I came across the Lavabit High Scalability Writeup and got curious.
Do you use any particularly cool technologies or algorithms?
The way we encrypt messages before storing them is relatively unique. We only know of one commercial service, and one commercial product that will secure user data using asymmetric encryption before writing it to disk. Basically we generate public and private keys for the user and then encrypt the private key using a derivative of the plain text password. We then encrypt user messages using their public key before writing them to disk.
As far as I know Lavabit also offered a webmail client. Is server-side cryptography possible where only the user can decrypt the messages but a webmail access is offered at the same time? Lavabit claimed it could not retrieve the password if it would be lost, which means it also could not be reseted, can it?
This would mean the user's credentials need to be stored in the database in order to authenticate him/her. This very same password is used to generate the derivative which is then again used to decrypt the private key which then again can be used to decrypt the public key encrypted emails.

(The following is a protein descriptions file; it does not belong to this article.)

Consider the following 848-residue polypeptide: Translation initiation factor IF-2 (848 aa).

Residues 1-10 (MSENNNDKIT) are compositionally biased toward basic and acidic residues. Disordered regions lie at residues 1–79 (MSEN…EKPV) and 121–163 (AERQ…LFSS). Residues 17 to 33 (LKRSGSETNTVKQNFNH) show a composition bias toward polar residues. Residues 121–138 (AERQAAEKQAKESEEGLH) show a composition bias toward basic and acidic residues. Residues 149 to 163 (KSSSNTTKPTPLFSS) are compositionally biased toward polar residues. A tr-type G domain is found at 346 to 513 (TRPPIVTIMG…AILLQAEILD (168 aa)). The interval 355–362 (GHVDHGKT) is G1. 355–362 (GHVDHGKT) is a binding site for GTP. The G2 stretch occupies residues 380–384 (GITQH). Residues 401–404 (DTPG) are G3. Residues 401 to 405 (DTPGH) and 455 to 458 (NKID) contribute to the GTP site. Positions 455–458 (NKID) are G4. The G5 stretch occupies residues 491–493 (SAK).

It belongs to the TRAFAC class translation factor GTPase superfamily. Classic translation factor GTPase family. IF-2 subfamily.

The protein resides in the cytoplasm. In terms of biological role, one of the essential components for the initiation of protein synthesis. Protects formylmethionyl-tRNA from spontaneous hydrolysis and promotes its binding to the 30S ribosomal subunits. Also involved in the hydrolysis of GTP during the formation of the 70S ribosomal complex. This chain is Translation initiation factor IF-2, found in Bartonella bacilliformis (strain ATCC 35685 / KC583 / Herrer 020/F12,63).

Does that not mean, that Lavabit is/was in possession of the passwords? To my mind, this would only make sense if two passwords are required. A password to authenticate the user and a passphrase to unlock the private key. Where the passphrase, as opposed to the password, is not stored in the database, but entered every time by the user without persisting it somewhere.
Similar I found in the MyKolab.com FAQ's:
Some other providers claim to use server side cryptography to store my data encrypted so they cannot access it. Do you do that as well?
We currently do not have any plans to do that. The reason is simple. With server-side encryption, the provider holds the encrypted data, the key, and the passphrase, as all three need to pass through the web interface and be available on the server. So the provider does have access to all the data despite the encryption.
We don't believe in misleading our users in this way.
The only solution would be client side encryption of everything, but that's very hard to implement and there is a whole set of standards missing on the browser side to do this properly and securely, also keeping in mind that sand boxing in browsers does not work from a security perspective. Therefore, we suggest to use native clients such as Kontact and use GnuPG for end-to-end encryption.
So what did Lavabit mean when they said retrieving the messages would not have been possible? How can this work in a secure way, respectively only as MyKolab.com has stated it?